People of openSUSE: Stephan Binner
On this ‘People of openSUSE’ week we interviewed the greatest openSUSE and KDE addict yet. He is also one of the administrators who takes care of both English and German openSUSE wikis and a bunch of other openSUSE related things: Stephan ‘Beineri’ Binner.
Please introduce yourself!
Born last millennium, more exactly first half of the seventies, in the part of Berlin in which you had to/could pay an entrance fee for a day visit of the other part. Studied computer engineering at the technical university, worked half-time at a research facility along the way. Now living in Nuremberg.
Tell us about the background to your computer use.
First computer experience with Commodore 64 (I remember huge loading times of Ghostbusters). First own computer was an Amiga 500 (first game was Marble Madness). I did some first not worth mentioning programming with AmigaBASIC on it. And with memory extension to 1 MB RAM and second disc drive you could even more play Monkey Island than swapping its floppy disks! I switched over to PC architecture around the time of the Wing Commander series (first CD-ROM game was of course Rebel Assault).
I discovered and explored the Berlin mailbox world with a then insanely expensive ZyXEL 19200 and world wide networks such as UseNet and Gopher via BTX and CompuServe gateways. Later I operated my own mailbox with Fido-Net and own UUCP gateway for some years. It ran first under DR-DOS (the later Novell DOS) and at the end under OS/2 Warp with three lines (one ISDN). During that time I programmed some mailbox software in Turbo Pascal, distributed it as shareware which made me earn some hundred Euros (German marks then) and allowed me to register the mailbox software and plugins I used. So much about my non-free computer software history.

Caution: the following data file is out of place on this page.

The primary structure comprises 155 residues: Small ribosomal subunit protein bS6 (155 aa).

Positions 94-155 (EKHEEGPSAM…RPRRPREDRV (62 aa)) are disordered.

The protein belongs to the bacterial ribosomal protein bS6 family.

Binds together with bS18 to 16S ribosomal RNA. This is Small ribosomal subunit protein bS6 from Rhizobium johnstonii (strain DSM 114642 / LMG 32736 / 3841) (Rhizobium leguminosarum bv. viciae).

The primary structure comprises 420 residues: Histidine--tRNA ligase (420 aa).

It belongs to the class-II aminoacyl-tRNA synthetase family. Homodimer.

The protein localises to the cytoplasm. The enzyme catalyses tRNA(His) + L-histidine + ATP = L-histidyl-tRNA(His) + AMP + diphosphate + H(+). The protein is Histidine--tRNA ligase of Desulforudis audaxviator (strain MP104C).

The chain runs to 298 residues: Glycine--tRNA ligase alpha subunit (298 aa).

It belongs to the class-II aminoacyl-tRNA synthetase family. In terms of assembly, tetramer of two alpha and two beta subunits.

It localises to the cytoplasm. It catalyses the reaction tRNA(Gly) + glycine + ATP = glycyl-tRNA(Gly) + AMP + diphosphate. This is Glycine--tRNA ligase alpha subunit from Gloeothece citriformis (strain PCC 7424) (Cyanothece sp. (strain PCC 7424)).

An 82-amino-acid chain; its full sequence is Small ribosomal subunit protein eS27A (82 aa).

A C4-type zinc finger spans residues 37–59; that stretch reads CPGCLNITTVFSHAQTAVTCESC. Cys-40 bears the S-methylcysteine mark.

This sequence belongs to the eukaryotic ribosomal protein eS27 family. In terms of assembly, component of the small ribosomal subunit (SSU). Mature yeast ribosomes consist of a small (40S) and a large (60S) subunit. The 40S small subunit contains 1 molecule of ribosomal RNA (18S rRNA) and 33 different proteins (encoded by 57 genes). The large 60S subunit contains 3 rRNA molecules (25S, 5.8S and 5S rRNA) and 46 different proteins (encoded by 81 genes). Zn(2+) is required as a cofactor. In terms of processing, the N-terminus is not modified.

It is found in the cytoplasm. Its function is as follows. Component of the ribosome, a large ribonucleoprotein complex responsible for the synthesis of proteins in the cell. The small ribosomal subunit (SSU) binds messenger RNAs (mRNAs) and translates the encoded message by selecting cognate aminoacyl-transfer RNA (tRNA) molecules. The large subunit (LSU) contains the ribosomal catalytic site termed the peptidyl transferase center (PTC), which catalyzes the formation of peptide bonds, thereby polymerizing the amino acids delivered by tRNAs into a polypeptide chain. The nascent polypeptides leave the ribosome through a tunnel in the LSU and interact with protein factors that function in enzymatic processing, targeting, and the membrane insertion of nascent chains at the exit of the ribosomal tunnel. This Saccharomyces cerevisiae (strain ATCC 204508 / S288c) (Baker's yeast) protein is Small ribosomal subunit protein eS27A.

During my studies I maintained the KDE installation on the faculty’s Solaris network (most played day-time game then was XBlast) and started in 2001 to directly contribute to KDE (C++ programming and other stuff). Nowadays the most current hardware I own are all notebooks (and the most played in-the-day game changed to Frozen Bubble as my colleagues never tried XBlast).
When and why did you start using openSUSE/SUSE Linux?
I switched to “S.u.S.E. Linux 5.2” during my studies when my previous distribution didn’t support ELF which I needed for an Opal compiler to be able to do homeworks. The box (which I still have together with nine others versions, sold unfortunately two or three) advertized something called “KDE Beta 3” (a development version of KDE 1.0). This was IIRC my first encounter with KDE and as I never felt comfortable with mwm, twm or fvwm* I started using it.
When did you join the openSUSE community and what made you do that?
At the beginning of August 2005 the first rumors about Novell opening openSUSE to the community existed and were floating around in the #suse IRC channel. But of course I could only really join once it was announced:
[Mon Aug 8 2005] [17:56:37] Join You have joined channel #opensuse. (N=Beineri@kde/binner)
Two or three weeks before I had a job interview at SuSE but nobody hinted me that openSUSE would be coming. One month after openSUSE project announcement I started to work for SuSE Linux Products GmbH.